Mitch reivewed the Farnsworth Invention this week, and in that review he wondered
Can an ending still be true to the story if it isn’t actually true to the source material?
I think folks around here will already guess I think it CAN, and also that to a certain extent IT MUST. Oscar Wilde famously complained that the problem with life is that it has not sense of dramatic structure, or proportion, or timing. Art, said Wilde, was our chance to teach life its proper place. That being said, it still may be the case that in Sorkin may have gone too far in simplifying the ending -- not because it is false, but because it suggests that the audience is too dumb to understand complexity. Changing the ending of such a recent piece of history, he should also have been prepared for the backlash -- it is not like he is making 300.
HCDuvall, in the comments, is our Pull Quote of the Week. Here is what he said:
I think the creative impulses might be the same in film, to sum up in a dramatic. Witness the The Aviator, one of the many Scorsese films that makes me sit there and think that he should either cut the thing in half or make a Ken Burns length mini-series.
As for fiction and truth, I’m borrowing the phrase from a Sandman comic, but the power of fiction is that it can tell true things without being true. But another facet is that fiction can play with real people. It’s one thing to write a romance now that says Mary Boleyn left the court to her sister for true love and family, it’s another to make a movie about Jonathan Nash and skip over the abandoned wife and kid who he once told, more or less “I like the new one, he’s smarter” (a Beautiful Mind), for sheer dramatics. Which is a longwinded way of saying these endings may be true the story, but if the story isn’t true to life, then why are you telling it this way? If the story is meant to be saying something else, why not use “pure” fiction? I believe when based on facts it is important to be true—if the ending needs modified facts, the ending isn’t wrong, it’s the story you’re telling that’s broken. It’s like building a stagecoach out of car parts or something. Somebody’s being simpleminded, but it’s not necessarily the driver. It’s a disservice.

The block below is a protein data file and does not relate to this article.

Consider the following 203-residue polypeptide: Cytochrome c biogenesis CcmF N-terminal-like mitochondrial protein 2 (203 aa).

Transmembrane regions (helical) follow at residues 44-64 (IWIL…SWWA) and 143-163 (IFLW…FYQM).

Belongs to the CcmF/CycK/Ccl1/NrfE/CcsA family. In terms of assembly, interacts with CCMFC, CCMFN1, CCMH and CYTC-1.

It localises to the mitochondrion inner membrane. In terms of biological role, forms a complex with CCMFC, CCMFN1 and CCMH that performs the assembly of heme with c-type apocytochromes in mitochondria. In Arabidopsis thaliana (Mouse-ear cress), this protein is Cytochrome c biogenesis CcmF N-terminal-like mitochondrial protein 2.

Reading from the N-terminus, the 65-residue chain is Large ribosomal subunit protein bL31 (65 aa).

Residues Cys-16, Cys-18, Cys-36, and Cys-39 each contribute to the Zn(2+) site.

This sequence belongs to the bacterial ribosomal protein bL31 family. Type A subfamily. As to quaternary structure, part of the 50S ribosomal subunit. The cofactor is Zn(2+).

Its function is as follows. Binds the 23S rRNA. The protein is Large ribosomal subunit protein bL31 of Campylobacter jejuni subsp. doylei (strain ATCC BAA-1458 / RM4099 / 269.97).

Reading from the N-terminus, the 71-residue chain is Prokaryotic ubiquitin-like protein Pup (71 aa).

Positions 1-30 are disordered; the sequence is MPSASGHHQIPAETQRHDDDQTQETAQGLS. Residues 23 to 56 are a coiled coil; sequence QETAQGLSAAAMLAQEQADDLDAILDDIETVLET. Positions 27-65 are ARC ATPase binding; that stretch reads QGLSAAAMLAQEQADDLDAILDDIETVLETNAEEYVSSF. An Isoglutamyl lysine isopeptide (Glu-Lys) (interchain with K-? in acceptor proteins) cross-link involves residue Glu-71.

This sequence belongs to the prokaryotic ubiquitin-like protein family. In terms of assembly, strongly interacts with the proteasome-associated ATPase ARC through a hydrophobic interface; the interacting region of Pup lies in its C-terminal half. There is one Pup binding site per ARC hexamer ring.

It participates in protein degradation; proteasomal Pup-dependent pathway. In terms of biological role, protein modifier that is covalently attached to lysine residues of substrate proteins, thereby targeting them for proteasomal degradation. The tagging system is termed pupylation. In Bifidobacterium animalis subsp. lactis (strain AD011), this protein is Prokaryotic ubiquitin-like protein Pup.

I'm not so much arguing against dramatic license, I hope, as contrived simplicity and I realize that Geoff is too, taking it from the audience pt of view. The thing about Wilde’s statement and it’s ilk, though, and this might just be a peeve of mine, is that when melding facts and truth with entertainment and art, that life is complex is the first to fall to “true endings” and commercial drives…People get a lot of their fact from fiction. I let Sorkin off the hook for that astronaut moon urban legend he included in the play (The version I heard had Neil Armstrong, which Sorkin didn’t use, and when I mentioned that to my viewing companion when I saw the play, she figured Sorkin probably had it righter than me—and we were both wrong).
I’ll finish off with another wordy example of things, to say that I know these things are harmless but it’s so easy to lose sight of how easy mixing is (and elsewhen I’d argue unnecessary). So there’s this place in New York hidden away in behind a big curtain, in the middle of the lobby of a swank midtown hotel. The place has vinyl fake wood walls, great burgers, cramped booths, and long lines. And last time I was there a tourist sits down next to my group, he’s an airline pilot, and he says whenever he’s in New York from Israel he gets a burger before he flies out. And the man says how before they built this hotel this divey place with beer pitchers below room service with $20 burgers was here and the owner wouldn’t sell out, so they built around him. Thing of it is, and I didn’t correct him, that’s bull. The place has been open maybe six years. It’s a great harmless story, but it’s marketing. Get in the habit of letting facts go to suit fiction and you can sell anything.